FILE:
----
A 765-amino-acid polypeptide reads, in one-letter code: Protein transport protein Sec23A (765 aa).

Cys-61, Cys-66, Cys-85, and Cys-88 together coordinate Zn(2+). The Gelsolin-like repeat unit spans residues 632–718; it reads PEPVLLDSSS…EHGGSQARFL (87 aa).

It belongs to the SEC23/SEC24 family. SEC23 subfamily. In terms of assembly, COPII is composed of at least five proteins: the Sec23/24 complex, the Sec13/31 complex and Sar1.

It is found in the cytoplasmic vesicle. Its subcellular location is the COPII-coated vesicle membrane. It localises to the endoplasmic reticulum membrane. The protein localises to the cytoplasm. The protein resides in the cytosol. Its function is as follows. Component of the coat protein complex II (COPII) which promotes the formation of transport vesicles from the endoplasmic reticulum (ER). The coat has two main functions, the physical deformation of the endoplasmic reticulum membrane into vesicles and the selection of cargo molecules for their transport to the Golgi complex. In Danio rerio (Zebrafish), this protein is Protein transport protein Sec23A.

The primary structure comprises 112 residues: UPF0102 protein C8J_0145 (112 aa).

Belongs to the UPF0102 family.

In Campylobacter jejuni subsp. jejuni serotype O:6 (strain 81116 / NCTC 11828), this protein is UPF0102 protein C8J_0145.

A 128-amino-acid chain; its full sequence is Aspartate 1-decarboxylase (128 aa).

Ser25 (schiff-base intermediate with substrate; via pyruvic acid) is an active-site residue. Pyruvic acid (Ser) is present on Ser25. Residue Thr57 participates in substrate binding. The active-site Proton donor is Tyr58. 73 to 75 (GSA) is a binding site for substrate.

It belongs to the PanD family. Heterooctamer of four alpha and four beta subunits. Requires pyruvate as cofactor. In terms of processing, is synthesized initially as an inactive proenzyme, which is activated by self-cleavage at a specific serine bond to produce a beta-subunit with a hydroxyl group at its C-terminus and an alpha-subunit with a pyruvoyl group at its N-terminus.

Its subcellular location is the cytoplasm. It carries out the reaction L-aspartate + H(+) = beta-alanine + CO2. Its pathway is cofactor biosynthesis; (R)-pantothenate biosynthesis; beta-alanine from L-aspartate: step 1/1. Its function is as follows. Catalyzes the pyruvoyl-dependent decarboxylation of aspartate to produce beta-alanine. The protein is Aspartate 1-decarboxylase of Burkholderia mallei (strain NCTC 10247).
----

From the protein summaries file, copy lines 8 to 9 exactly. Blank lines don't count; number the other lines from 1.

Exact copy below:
A 128-amino-acid chain; its full sequence is Aspartate 1-decarboxylase (128 aa).

Ser25 (schiff-base intermediate with substrate; via pyruvic acid) is an active-site residue. Pyruvic acid (Ser) is present on Ser25. Residue Thr57 participates in substrate binding. The active-site Proton donor is Tyr58. 73 to 75 (GSA) is a binding site for substrate.